Neurobiology of “Umwelt”: How Living Beings Perceive the World
ISBN/ASIN: 9783540858966,9783540858973 | 2009 | English | pdf | 158/161 pages | 8.30 Mb
Publisher: Springer-Verlag Berlin Heidelberg | Author: Anne Fagot-Largeault (auth.), A. Berthoz, Yves Christen (eds.) | Edition: 1
At the beginning of the 20th century, German biologist Jakob von Uexküll created the concept of "Umwelt" to denote the environment as experienced by a subject. This concept of environment differs from the idea of passive surroundings and is defined not just by physical surroundings, but is rather a "subjective universe", a space weighted with meaning. Based on this perspective, a living organism, no matter how basic (such as the tick studied by von Uexküll), created its own universe when it interacts with the world and as this same time the organism reshapes it.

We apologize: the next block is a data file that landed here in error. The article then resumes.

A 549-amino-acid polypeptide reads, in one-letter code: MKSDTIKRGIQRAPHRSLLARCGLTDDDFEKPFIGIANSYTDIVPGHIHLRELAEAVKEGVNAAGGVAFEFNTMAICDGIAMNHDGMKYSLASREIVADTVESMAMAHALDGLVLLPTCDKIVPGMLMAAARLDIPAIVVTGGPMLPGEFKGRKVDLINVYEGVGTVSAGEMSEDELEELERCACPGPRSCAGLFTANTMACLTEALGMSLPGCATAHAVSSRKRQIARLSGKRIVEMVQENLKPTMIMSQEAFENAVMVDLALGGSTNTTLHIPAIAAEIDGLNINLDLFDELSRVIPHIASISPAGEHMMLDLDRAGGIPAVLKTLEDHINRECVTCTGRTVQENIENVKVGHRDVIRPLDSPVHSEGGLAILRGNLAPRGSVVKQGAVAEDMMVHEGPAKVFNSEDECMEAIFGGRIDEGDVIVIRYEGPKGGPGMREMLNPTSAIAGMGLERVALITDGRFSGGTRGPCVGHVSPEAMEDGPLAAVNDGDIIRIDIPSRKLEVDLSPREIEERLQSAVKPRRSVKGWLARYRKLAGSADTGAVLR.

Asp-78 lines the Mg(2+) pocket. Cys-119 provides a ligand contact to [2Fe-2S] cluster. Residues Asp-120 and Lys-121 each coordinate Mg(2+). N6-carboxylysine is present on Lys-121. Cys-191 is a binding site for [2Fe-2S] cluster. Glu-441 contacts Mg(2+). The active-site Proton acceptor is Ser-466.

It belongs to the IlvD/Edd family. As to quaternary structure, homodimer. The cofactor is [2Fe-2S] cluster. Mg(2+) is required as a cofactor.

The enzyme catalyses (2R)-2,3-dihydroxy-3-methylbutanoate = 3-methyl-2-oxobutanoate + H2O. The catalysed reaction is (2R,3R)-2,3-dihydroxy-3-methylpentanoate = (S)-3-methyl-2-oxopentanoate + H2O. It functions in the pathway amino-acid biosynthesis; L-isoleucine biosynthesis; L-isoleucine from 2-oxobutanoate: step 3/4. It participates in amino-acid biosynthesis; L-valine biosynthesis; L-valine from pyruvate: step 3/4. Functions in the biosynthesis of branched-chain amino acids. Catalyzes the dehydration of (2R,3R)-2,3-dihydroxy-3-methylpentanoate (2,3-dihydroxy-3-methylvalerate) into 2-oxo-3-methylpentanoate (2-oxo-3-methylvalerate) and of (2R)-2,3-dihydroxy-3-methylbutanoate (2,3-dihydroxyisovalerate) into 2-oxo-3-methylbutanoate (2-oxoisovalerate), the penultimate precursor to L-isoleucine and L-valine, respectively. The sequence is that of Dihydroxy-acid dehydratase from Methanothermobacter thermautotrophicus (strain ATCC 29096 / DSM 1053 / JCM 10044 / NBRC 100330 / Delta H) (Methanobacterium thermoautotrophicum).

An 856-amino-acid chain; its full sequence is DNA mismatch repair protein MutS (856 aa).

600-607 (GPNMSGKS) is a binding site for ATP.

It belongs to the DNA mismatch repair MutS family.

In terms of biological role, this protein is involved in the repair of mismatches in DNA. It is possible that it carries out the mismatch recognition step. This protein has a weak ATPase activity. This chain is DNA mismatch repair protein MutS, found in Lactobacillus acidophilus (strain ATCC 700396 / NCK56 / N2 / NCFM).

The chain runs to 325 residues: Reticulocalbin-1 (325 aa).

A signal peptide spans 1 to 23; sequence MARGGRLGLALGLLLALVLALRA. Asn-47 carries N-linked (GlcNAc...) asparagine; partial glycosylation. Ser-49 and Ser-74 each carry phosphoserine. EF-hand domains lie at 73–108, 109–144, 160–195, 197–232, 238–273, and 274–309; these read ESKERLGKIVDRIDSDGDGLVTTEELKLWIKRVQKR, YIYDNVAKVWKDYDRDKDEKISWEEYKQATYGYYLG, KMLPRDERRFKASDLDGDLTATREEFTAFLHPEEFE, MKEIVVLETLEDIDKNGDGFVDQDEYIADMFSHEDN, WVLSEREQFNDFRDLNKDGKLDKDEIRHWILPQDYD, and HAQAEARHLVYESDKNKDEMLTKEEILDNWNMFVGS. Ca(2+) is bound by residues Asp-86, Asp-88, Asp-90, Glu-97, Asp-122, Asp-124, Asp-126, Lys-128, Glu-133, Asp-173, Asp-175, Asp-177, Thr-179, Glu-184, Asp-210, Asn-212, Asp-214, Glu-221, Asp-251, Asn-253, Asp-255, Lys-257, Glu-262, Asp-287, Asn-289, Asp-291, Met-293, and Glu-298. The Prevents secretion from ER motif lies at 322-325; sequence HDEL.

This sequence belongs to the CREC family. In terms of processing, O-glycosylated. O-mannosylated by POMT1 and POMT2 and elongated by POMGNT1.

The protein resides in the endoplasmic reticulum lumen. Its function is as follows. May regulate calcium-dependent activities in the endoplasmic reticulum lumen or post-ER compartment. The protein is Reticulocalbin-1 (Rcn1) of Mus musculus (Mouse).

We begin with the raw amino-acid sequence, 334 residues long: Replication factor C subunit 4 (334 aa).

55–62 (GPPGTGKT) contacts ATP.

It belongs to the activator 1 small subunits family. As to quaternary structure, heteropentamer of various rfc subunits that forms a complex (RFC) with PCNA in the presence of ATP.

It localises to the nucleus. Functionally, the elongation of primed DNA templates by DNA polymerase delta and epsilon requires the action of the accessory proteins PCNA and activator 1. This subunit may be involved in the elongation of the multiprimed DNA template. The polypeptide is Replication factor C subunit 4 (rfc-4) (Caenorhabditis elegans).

Today, neuroscience provides a new way to look at the brain’s capability to create a representation of the world. At the same time behavioural specialists are demonstrating that animals have a richer mental universe than previously known. Philosophical reflection thus finds itself with more experimental and objective data as well. Nearly a century after the publication of von Uexküll’s founding work ( "Umwelt und Innenwelt der Tiere" was published in 1909), neurobiologists, psychologists, sociologists, anthropologists, ethologists, and philosophers revisit his mail concept at the light of modern science